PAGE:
Preview Mode Links will not work in preview mode

One Movie Punch

Jun 30, 2018

Welcome back to Streaming Saturdays! It’s another science fiction Netflix Original film, which have been hit or miss so far this year. Want to see for yourself? Check out Episode #044 (“The Cloverfield Paradox”), Episode #055 (“Mute”), Episode #090 (“The Titan”), Episode #101 (“Orbiter 9”), and Episode #125 (“Anon”). Let us know what you think at

And now...

Today’s movie is “Tau” (2018), the Netflix Original science fiction thriller directed by Federico D’Alessandro and written for the screen by Noga Landau. The film follows Julia (Maika Monroe), a woman snatched off the streets by Alex (Ed Skrein) and held hostage at his smart home, operated by an advanced artificial intelligence named Tau (Gary Oldman). However, Julia is changing the nature of Tau’s programming, and uses that advantage to attempt escape before being killed for scientific experiments.

Spoilers ahead.

One trend I have loved seeing evolve this year is the use of ultra-sharp digital effects for subtle storytelling. The amazing advances in video editing, even with off-the-shelf software, have made telling science-fiction stories, especially near-future or future-tech thrillers, way more engaging, and when used properly, they let us focus more on the story than the dazzling effects. “Tau” succeeds in that vein, even while having a not-so-subtle giant murderous robotic housekeeper as well. 

Artificial intelligence like Tau are still a few years out, but we’re already surrounded by varying degrees of AI. It can be as simple as temperature control or as advanced as AlphaGo (Episode #004), or somewhere in the middle like Alexa and Siri. One of the major questions right now about AI is how we intend to program it, a conversation started by Asimov’s robot laws and continuing today, finding a proper balance between nature (base programming) and nurture (flexible learning). Landau’s script explores the complicated philosophical discussions in a simplified manner, utilizing both Julia and Tau, and the relationship between them.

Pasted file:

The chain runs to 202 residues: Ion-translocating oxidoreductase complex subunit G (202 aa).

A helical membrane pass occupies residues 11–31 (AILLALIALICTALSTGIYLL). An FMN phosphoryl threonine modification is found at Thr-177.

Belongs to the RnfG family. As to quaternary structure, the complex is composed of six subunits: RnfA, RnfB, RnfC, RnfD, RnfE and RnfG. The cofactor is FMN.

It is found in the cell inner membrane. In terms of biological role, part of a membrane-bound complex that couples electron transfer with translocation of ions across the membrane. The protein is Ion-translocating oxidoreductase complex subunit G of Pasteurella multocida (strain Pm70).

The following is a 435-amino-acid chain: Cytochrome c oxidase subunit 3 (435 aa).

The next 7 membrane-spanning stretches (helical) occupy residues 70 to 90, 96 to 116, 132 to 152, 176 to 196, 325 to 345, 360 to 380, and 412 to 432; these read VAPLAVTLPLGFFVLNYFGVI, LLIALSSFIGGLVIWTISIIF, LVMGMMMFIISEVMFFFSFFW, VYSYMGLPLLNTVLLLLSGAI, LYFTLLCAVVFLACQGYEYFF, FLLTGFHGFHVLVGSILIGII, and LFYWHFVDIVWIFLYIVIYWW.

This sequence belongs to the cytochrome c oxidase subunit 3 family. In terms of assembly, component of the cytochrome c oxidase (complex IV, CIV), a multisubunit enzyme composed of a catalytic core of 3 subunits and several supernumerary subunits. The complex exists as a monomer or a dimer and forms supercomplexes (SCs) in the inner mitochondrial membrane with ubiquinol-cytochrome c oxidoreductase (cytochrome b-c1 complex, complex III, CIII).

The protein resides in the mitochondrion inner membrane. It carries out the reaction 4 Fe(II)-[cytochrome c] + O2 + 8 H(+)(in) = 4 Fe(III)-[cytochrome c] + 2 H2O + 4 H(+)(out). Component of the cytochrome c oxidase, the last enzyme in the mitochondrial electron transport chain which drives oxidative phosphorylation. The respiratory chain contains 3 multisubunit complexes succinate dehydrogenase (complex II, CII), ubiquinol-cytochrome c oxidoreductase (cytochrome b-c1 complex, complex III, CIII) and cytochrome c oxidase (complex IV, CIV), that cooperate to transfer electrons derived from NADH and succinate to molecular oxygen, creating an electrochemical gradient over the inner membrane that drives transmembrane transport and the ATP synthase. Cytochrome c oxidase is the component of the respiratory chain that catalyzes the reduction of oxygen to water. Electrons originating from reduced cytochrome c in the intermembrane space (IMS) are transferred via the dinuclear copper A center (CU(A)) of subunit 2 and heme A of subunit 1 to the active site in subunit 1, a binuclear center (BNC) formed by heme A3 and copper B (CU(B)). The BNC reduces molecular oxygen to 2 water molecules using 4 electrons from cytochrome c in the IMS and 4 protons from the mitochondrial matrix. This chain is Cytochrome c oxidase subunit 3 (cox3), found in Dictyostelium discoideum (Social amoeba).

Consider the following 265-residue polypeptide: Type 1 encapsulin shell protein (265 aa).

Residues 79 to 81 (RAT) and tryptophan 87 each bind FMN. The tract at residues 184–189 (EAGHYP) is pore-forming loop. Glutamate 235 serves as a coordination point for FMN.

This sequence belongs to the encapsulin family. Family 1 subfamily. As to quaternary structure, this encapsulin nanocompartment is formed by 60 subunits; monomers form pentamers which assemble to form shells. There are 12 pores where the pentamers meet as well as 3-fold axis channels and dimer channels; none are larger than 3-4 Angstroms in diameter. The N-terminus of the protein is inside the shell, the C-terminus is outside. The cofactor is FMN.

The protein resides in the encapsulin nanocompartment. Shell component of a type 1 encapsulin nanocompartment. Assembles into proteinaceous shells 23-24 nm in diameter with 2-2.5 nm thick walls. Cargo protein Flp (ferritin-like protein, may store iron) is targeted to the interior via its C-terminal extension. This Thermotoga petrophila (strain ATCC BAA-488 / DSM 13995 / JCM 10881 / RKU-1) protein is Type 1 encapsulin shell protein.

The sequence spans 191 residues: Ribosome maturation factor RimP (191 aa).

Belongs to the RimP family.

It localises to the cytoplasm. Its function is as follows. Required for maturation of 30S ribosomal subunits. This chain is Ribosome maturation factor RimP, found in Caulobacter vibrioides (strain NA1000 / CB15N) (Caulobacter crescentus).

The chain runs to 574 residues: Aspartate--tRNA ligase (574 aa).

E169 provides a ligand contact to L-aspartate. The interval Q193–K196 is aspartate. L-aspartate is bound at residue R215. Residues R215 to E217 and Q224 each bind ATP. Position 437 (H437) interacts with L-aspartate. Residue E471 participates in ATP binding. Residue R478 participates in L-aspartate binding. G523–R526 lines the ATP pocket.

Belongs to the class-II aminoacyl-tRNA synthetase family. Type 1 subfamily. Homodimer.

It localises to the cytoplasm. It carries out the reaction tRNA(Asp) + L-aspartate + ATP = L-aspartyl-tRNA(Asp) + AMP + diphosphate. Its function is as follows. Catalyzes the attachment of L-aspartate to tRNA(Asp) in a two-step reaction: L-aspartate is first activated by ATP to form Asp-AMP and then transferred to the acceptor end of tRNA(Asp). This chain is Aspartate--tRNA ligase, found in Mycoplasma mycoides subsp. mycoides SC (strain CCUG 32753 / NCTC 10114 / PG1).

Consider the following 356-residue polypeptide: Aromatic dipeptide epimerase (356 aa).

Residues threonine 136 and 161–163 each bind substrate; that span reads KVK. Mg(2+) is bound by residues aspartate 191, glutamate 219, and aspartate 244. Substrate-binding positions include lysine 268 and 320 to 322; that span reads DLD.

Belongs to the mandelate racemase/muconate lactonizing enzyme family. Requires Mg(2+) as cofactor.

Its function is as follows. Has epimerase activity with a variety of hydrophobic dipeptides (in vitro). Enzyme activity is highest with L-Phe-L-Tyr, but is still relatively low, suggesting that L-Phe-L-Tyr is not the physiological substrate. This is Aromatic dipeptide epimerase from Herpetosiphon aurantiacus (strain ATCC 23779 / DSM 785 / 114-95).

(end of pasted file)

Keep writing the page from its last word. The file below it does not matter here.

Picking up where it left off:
“Tau” also has its rough parts, though, especially the final sequence, which feels really overdone. The house demolition protocol feels unnecessarily drawn out, especially when enough C4 could destroy the entire structure in a single detonation instead of a weird crumbling deal. Worse yet, rubbing a severed hand to warm it up so the panels will recognize it more than once feels forced. If the themes the film explored weren’t so well done, I would have knocked off a few points out of principle. And yet, the final scene, once all the escaping is done, actually brought me back to the possibilities of this film, and for that, it gets a pass on a little cheese.

“Tau” (2018) is a decent science-fiction escape thriller, with its strengths and weaknesses, but does explore themes regarding artificial intelligence without feeling like a philosophical lecture. It could also be the template for one kiss ass escape room, especially if you had to teach an AI to help you as part of the mystery. Fans of science-fiction or escape thrillers should definitely check out this film, but be ready for a bit of cheese.

Rotten Tomatoes: NR

Metacritic: NR

One Movie Punch: 7.6/10

“Tau” (2018) is rated R and is currently streaming on Netflix.